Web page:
Dressage went really well. We had great luck in the timing of our ride- the judge took a lunch break and let the next 2 horses come up and school in the main arena, so we trotted up and down and up and down the outside of the plastic dressage arena and got used to the sand hitting it and the scary pylons. He put in a very nice test and we were in first place with a 30.8.
All photos by Gerald Morse.
Some of the xc jumps looked HUGE! This one had big rocks in front of it, so you had to choose to jump the rocks and the log or try to maneuver exactly between the rocks to get in a little bit closer. I chose to go between the rocks and it worked out well.
There was a long, steep downhill to the water pond. In Novice you had to jump over a small log into it, and I was not sure that was going to be a positive experience. I chose to bypass our jump, run through the water (which he balked at heavily but did hesitantly go in), out the other side, run back through, and then try the jump. It worked brilliantly in that he had no problem jumping the log, but we picked up huge amounts of time faults. Enough to take us from first to last. I'm still completely happy with my plan, though. I'd much, much rather have time faults than refusals and end up with a happy, confident horse.
The other jump we had trouble on was a vertical log jump, then 2 strides to another one. He's never seen such a short combo on XC and tried to dive out of the second one. A strong left rein and he went over it, but hit it so hard with his hoof it left permanent marks. Zoiks.
I was most intimidated by the showjumping phase, and SERIOUSLY got jumped out of the tack 3 or 4 times. It felt like he was trying to jump the moon. I decided that he was probably jumping so hard because he was nervous, which is what makes me think we just weren't quite ready for this height.
This is my new favorite picture. I got an 8x10 and am going to frame it and hang it on the wall. My horse jumped clean in both XC and stadium, and tried his heart out. What more can you ask for?
OK, so my intention was to walk the cross country course and take pics of all the jumps. Apparently I got caught up in the moment because even though I walked it THREE times I didn't get pictures of all of them. Including #1.
First Novice course ever:
#1: Uphill to a big ramp. Not pictured.
Uphill to #2: Inviting Triple Bar
Around a sharp corner to #3: Brushy Vertical
Down a steep hill to #4: Deary Ditch
Up a hill to the GIGANTIC #5: Sneeky Slats
Gradual uphill to scary #6: Rock Wall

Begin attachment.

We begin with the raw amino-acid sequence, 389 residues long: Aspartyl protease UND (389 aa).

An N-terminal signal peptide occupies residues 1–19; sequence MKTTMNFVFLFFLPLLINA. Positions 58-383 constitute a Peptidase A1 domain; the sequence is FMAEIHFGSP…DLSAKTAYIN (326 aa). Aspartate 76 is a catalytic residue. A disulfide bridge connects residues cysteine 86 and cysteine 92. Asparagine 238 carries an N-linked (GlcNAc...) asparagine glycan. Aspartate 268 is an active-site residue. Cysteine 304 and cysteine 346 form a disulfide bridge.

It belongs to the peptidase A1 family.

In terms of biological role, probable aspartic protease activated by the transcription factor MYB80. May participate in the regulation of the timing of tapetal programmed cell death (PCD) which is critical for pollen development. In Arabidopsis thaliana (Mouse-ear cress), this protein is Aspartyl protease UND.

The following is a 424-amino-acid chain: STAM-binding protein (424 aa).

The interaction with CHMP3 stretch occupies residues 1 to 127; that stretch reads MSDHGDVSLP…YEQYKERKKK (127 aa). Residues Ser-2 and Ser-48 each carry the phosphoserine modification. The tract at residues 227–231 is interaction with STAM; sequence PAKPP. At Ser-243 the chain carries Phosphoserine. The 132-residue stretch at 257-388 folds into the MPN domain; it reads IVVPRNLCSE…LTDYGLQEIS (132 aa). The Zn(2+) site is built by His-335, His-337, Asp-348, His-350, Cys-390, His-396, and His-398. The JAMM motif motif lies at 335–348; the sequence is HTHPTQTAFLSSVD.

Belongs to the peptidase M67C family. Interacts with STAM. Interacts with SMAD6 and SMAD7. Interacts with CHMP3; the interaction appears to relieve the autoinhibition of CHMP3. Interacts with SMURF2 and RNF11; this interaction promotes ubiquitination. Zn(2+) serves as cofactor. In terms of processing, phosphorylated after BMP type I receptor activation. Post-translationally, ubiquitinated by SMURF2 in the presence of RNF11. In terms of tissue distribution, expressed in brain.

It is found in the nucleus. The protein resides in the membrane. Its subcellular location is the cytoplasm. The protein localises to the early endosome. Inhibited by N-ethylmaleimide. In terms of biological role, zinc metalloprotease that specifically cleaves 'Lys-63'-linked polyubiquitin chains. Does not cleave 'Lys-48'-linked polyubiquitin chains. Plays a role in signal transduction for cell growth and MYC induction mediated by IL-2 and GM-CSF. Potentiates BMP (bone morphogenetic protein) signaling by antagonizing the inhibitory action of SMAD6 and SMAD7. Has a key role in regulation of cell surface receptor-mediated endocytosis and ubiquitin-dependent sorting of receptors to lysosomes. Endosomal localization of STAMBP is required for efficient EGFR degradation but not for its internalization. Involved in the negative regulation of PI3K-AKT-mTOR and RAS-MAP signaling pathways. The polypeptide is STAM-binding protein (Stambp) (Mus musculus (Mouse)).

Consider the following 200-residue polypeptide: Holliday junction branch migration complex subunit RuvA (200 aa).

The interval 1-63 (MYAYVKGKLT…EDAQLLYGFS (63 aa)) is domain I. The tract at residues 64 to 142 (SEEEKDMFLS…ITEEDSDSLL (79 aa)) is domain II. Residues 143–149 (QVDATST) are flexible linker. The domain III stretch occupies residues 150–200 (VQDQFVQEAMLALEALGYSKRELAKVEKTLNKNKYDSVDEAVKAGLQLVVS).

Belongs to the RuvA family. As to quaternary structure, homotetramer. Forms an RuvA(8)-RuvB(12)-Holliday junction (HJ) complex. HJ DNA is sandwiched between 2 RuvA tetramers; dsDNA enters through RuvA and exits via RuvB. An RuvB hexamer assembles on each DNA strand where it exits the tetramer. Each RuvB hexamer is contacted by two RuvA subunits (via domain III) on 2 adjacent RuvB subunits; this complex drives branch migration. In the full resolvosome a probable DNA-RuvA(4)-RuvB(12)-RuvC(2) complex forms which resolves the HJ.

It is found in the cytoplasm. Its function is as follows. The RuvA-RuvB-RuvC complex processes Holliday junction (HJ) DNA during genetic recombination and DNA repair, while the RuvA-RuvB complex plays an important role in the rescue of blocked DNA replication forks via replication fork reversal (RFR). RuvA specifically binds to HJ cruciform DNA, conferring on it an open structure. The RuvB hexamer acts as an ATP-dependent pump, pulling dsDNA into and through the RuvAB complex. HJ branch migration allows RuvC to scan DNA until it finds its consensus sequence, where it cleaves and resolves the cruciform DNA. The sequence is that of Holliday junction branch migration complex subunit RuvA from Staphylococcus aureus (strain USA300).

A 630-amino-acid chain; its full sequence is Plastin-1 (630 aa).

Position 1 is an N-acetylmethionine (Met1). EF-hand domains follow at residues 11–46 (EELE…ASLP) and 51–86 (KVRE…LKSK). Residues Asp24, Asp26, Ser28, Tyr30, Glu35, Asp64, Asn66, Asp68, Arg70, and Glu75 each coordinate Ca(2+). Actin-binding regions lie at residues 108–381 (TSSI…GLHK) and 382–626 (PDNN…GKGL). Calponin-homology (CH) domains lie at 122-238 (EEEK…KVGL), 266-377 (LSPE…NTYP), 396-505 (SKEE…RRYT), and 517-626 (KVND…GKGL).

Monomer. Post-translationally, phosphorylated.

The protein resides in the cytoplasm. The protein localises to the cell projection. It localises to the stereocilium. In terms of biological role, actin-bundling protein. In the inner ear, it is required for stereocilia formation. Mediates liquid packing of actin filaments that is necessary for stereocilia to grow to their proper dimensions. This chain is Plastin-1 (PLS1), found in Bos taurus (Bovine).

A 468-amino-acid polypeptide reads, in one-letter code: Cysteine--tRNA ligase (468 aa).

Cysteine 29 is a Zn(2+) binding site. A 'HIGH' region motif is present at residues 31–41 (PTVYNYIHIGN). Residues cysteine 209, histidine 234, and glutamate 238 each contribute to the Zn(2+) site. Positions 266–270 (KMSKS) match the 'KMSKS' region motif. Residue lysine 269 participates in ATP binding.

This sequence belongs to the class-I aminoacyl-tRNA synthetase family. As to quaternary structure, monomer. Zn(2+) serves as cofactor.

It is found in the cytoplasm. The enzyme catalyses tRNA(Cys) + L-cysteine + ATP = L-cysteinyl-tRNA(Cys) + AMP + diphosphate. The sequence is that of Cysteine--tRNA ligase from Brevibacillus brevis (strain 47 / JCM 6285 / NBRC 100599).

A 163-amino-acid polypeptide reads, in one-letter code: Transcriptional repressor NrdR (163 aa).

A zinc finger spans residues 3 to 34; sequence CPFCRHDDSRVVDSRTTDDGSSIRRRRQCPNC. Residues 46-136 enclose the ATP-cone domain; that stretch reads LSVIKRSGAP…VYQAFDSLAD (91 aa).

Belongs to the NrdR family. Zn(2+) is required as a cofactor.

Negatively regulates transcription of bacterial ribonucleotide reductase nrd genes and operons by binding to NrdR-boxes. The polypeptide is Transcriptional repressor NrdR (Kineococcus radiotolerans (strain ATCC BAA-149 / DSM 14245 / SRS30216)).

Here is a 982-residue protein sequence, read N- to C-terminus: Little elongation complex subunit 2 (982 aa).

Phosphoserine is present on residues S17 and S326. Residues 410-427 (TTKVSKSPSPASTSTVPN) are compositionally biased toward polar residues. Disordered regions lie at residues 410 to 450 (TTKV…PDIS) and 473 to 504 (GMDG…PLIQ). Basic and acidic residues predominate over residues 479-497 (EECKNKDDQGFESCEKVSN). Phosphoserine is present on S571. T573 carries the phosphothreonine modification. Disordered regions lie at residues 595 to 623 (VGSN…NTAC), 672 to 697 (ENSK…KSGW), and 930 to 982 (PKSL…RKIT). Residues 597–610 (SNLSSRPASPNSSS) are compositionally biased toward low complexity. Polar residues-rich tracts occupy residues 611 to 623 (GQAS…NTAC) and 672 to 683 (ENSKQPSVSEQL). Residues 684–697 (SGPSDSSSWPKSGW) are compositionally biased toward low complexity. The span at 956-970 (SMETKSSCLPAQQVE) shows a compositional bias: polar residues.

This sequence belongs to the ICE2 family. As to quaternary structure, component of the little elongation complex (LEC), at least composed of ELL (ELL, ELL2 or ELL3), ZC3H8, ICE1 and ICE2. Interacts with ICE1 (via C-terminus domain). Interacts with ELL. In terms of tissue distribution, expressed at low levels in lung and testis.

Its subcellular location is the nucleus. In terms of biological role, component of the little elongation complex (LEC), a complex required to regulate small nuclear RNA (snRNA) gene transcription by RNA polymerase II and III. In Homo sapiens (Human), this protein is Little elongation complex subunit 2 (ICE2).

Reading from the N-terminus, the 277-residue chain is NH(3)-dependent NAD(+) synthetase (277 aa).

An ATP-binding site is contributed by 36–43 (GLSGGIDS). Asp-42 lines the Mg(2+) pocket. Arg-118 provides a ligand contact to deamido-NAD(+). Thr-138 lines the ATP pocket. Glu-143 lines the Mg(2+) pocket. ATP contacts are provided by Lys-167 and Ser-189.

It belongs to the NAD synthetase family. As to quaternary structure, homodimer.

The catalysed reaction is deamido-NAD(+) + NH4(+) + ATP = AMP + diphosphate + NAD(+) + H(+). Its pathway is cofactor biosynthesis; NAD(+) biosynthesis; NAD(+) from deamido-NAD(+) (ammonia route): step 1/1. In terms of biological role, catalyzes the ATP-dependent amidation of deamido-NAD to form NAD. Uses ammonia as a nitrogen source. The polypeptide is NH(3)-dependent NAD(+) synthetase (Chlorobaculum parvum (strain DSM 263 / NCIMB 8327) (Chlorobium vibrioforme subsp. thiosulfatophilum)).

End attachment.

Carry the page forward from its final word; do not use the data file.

Down down down a hill and around a corner to #7: Picnic Table
Another pic of #7 because it's the biggest thing we've jumped. Ever.
Land downhill and take a sharp left to get through #8: Compulsory Passage
Up a big hill then (you can't tell from the pic) down a long steep hill to the log into the water. I didn't get a close up shot because I was too worried about it to take one.
Through the water, then a sharp left to #10: Log
#11 was a big coop set up in the warm up arena.
#12 Betty's Bank Up
#13 was a down bank into the main arena.
#14 A and B were two log verticals two strides apart.
I was worried about these and it turns out for good reason.
#15 was a rail road tie jump
#16 was a nice big ramp of logs that we hit perfectly in stride to end the course.
More to come when I get some pics and video of the showjumping round. Mr. Toad's Wild Ride...
I went straight from work to the barn on Friday, soon to be picked up my friend Morgan and her huge fancy trailer. Huge as in she almost wasn't able to get turned around, thank god for goosenecks. We were headed to the Fran O'Reilly clinic at 100 Acre Wood Farm in Princeton, Idaho.
The further south you go in Idaho, the more rural it gets. After two hours you're in the middle of NOWHERE. I was seriously wondering who in their right mind would choose to live out there, I mean, why? The dirt road "driveway" was at least a couple of miles up a fairly good grade, and then we arrived. On the top of a mountain, on the top of the world. 360 degree views of mountains and forests. Beautiful sand dressage arena, rolling green hills with cross country jumps. A beautiful "off the grid" house insulated with straw bales, run by solar and wind power. Lunch on both days was a huge potluck in the kitchen. A bunkhouse (for free!) with a full bathroom.
The morning of day one was a group dressage lesson, a lot of what I learned in my last lesson with Jessica was reinforced. The afternoon was cross country, and everything went fantastic
until the giant 5 foot ditch. I wish I would have gotten a picture of it. He stopped but it wasn't dirty, he was just like "what the F*** is THAT?" Fran informed all of us that a horse's stride is 12 feet so they can practically canter over it. (This was after the two horses before us absolutely refused to get anywhere near it for what seemed like hours.) Jasper did not believe her and jumped the hell out of that nasty thing.
On day two we signed up for dressage tests. We could ride any test we wanted any amount of times, and she judged them and we got the sheets back to look over before we tried again. I rode BN A twice and Novice B twice. Our scores basically sucked.